Monday, 3 March 2008
The National Academy of Engineering recently published its Grand Challenges for Engineering. The Academy points out that engineering has risen to and accomplished many challenges during the past centuries. During the 20th century, the widespread distribution of electricity, clean water, the development of the automobile and airplane, spacecraft and lasers, radio and television, represent just a few of the engineering highlights that have helped humankind. What will be the challenges of the 21st century? The National Academy established a committee of technical thinkers to identify a representative list. For a complete list, go to www.engineeringchallenges.org.
I would like to highlight just a couple of civil engineering-related challenges. The first is a concern over the quality and quantity of water. Out of the approximately 6.5 billion people who live on our planet, 1.6 billion do not have adequate drinking water. Another 2.6 billion do not have adequate sewage disposal. The challenges ahead range from new technologies for desalinating seawater to small-scale local water purification projects. ASCE is actively engaged in this issue through our involvement in Liquid Assets, a Penn State Public Broadcasting documentary focused on water infrastructure. Another civil engineering-related challenge is sustaining the aging infrastructure. ASCE's Report Card clearly demonstrates the condition of America's infrastructure. Our challenge exists not just in the United States, but throughout the world, to build new infrastructure that is sustainable, environmentally friendly and aesthetic.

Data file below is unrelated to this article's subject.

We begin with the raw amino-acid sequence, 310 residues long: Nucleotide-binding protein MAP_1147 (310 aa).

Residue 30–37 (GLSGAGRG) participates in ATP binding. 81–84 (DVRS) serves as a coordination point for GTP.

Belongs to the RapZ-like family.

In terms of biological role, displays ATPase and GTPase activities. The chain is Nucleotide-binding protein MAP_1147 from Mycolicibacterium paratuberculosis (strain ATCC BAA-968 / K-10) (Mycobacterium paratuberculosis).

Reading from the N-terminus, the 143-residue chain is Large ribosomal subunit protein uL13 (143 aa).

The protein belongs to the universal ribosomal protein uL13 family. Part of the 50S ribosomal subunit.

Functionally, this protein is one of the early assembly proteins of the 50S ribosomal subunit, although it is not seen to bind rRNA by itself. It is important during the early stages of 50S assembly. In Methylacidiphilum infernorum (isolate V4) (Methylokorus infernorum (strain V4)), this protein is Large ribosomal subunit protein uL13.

ASCE also recognizes the importance of looking to the future of the profession through Vision 2025, a report on the 2006 Summit on the Future of Civil Engineering. The purpose of this meeting was to articulate an aspirational global vision for the future of civil engineering addressing all levels and facets of the civil engineering community. You can learn more about that report online.
I urge you to go to NAE's Engineering Challenges Web site, http://www.engineeringchallenges.org/, where you will find more information about each of the challenges. In addition, the National Academy is conducting a poll to tally which of the engineering challenges site visitors believe is the most important. Each of you should vote for the challenge that you think is the most significant for engineering. This voting screen will pop up as soon as you visit the site. After you vote, tell us what you voted for and why.